Gold price rallies - and it could move higher
Gold recorded its biggest one-day rise in around a month on Wednesday, as new inflation data prompted a big bet on the Federal Reserve holding interest rates and held the US dollar in check.
If the decision goes as most investors – and now even a slim majority of economists in most surveys – expect and borrowing costs are not hiked this month, these trends should continue. It will then be a case of how long the rally can last and how high prices can go.
The precious metal rose to $1,119 on the Comex division of the New York Stock exchange, a 1.5 per cent rise that Market Watch notes marks the most significant advance in close to a month to the highest settlement this week.
But gold is still trading below the $1,120 level at which it spent most of last week, and well below a recent high close to $1,170 in August.
"The prospect of a Fed rate hike is still very low, so things are reacting the way you'd expect them to react if there’s no hike," Dave Meger, director of metals trading at High Ridge Futures in Chicago, told the Wall Street Journal.
He pointed to data published yesterday showing a surprise fall in inflation, which adds to the case against a rise, saying: "We know that inflation is one of the main focal points for the Fed."
Assuming the Fed does hold, Matt Weller, senior market analyst at Forex.com, told Market Watch gold prices should continue higher in the coming days - but he described the likely increase as "short-term".
This echoes the sentiment of Linn & Associates broker Ira Epstein, who told the Journal yesterday that a rate rise is still likely either in October or December, which will act as a drag on any rally.
"If the Fed leaves rates unchanged, the upside for gold prices would be limited," explains India's Economic Times, "as the move would create more uncertainty over the timing of an eventual rate hike."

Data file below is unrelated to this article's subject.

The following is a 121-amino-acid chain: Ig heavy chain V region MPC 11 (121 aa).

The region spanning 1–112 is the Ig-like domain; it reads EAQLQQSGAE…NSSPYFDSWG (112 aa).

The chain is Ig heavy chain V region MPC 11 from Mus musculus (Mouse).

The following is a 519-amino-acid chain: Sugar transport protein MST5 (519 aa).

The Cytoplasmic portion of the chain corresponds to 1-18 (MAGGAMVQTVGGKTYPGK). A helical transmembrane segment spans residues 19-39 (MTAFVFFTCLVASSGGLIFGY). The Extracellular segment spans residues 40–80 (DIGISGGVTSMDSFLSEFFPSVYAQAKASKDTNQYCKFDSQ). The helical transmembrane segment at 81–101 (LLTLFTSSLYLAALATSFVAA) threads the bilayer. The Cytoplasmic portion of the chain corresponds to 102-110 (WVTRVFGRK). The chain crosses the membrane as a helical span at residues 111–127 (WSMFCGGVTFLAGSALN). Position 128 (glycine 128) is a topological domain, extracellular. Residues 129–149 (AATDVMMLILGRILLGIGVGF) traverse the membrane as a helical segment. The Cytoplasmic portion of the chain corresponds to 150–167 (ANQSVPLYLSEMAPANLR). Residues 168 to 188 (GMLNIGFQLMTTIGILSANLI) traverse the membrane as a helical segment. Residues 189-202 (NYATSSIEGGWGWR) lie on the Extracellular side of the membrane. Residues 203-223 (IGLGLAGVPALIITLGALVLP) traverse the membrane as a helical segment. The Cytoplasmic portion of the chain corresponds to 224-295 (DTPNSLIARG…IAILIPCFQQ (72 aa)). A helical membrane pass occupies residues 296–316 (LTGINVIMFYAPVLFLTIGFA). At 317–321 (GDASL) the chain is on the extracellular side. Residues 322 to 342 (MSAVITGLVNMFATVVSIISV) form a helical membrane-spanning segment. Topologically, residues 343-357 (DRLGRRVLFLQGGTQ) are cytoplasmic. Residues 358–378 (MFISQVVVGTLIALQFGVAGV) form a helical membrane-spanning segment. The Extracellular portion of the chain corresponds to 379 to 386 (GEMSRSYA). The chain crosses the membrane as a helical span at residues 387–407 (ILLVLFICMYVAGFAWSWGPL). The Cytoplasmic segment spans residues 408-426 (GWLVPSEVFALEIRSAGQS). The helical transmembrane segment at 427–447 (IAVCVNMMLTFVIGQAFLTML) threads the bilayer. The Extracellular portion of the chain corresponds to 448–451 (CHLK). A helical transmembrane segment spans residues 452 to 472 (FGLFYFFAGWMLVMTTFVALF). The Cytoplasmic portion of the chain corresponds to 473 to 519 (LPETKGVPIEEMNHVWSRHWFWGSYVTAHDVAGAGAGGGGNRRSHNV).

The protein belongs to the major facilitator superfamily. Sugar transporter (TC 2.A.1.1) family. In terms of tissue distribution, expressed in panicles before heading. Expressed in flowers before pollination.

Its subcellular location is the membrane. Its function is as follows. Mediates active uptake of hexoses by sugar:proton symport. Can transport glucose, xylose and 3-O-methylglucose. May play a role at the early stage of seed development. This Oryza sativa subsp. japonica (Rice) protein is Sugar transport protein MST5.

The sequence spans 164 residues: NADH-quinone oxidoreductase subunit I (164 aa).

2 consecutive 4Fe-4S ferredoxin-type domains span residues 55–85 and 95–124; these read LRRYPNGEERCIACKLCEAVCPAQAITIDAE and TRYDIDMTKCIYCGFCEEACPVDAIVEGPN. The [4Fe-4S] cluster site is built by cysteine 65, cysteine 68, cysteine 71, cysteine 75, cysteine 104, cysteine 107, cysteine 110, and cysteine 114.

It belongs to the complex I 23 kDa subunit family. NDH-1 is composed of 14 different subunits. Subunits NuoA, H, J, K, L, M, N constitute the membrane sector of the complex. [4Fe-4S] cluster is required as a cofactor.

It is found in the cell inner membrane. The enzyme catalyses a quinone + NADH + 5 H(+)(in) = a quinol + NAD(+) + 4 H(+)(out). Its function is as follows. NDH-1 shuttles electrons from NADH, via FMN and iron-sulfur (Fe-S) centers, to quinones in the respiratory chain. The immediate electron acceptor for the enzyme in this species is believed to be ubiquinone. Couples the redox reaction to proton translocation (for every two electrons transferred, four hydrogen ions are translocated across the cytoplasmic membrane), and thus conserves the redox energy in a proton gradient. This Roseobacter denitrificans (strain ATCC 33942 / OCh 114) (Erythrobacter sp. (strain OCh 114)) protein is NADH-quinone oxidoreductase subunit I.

Gold price: heading for six-year low, or support hardening?
Gold dipped again on Wednesday, marking its 12th decline in the past 15 trading days, as the US dollar continued to advance and equities optimists came to the fore amid apparent ‘Fed fatigue’ ahead of a crucial rates decision this week.
The metal slipped below $1,102 an ounce on the Comex division of the New York Stock Exchange and continues to drift lower and towards support levels that have been holding prices steady in recent weeks.
This coincided with a two per cent rise in the dollar index, which tracks the greenback against other currencies, the Financial Times reports.
Traders and analysts are confounded by current trends in some areas, the paper adds, as "equities suddenly burst into life at the same time as bond prices fell sharply", and the dollar rose despite US Treasury bond yields, which it typically tracks, falling.
"One explanation… is Fed fatigue": investors have had enough of "the endless debate about a 25 basis point move in rates" that will not change the fact that a rise is inevitable soon, but that a return to normal rates will happen very slowly.
Treasury yields hit a four-year high this week and Tuesday's fall is considered a technical facet of thinner market trading and a jump in rival German bunds.
Equities are responding to economic strong fundamentals. Gold is negatively correlated to both – and will in any case most likely fall relative to income-paying assets when interest rates do rise.
All of this means gold will fall further, Ira Epstein, a broker with Linn & Associates in Chicago, told the Wall Street Journal. He said: “Be it September, October or December, the gold market is realizing that the Fed rate increase is coming and that will mean a higher dollar.
“I think gold is starting to say that the next move is going to challenge the current lows at $1,070, and we might go to $1,050 and then $1,000." Gold prices haven’t been below $1,000 since October 2009
But James Stanley writes in DailyFX that continued support around $1,100 could be indicative of a "lower high" for the metal that will protect it in the coming weeks, especially if the Fed holds.